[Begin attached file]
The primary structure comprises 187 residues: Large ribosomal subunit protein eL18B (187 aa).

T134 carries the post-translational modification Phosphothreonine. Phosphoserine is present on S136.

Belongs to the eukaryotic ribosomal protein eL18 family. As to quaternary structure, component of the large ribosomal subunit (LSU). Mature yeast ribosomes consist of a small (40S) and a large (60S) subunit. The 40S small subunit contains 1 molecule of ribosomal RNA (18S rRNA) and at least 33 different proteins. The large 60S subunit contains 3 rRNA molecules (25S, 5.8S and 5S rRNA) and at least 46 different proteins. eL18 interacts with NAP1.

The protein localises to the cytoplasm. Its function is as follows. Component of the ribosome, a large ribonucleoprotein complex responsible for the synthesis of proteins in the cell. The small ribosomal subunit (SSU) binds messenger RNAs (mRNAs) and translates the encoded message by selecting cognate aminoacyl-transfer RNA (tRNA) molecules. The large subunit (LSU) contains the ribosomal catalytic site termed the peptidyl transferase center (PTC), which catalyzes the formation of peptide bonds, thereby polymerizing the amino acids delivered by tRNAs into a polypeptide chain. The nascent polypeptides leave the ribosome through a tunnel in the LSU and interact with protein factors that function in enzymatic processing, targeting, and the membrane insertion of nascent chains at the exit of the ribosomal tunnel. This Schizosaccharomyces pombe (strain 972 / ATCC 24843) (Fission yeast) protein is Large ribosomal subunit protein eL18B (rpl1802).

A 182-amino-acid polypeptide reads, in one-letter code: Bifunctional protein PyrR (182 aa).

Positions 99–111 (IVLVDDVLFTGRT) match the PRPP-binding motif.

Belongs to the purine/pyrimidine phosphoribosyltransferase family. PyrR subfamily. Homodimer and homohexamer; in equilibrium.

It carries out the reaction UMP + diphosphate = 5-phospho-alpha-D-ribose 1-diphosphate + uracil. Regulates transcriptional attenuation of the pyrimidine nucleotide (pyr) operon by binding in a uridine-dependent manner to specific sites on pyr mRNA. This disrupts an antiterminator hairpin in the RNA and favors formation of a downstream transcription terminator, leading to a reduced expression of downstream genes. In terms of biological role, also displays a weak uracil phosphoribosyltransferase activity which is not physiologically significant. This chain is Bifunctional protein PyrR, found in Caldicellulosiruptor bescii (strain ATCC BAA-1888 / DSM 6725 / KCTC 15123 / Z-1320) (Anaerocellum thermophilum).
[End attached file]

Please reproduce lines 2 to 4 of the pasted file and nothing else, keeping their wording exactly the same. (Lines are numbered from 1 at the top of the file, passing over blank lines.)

T134 carries the post-translational modification Phosphothreonine. Phosphoserine is present on S136.

Belongs to the eukaryotic ribosomal protein eL18 family. As to quaternary structure, component of the large ribosomal subunit (LSU). Mature yeast ribosomes consist of a small (40S) and a large (60S) subunit. The 40S small subunit contains 1 molecule of ribosomal RNA (18S rRNA) and at least 33 different proteins. The large 60S subunit contains 3 rRNA molecules (25S, 5.8S and 5S rRNA) and at least 46 different proteins. eL18 interacts with NAP1.

The protein localises to the cytoplasm. Its function is as follows. Component of the ribosome, a large ribonucleoprotein complex responsible for the synthesis of proteins in the cell. The small ribosomal subunit (SSU) binds messenger RNAs (mRNAs) and translates the encoded message by selecting cognate aminoacyl-transfer RNA (tRNA) molecules. The large subunit (LSU) contains the ribosomal catalytic site termed the peptidyl transferase center (PTC), which catalyzes the formation of peptide bonds, thereby polymerizing the amino acids delivered by tRNAs into a polypeptide chain. The nascent polypeptides leave the ribosome through a tunnel in the LSU and interact with protein factors that function in enzymatic processing, targeting, and the membrane insertion of nascent chains at the exit of the ribosomal tunnel. This Schizosaccharomyces pombe (strain 972 / ATCC 24843) (Fission yeast) protein is Large ribosomal subunit protein eL18B (rpl1802).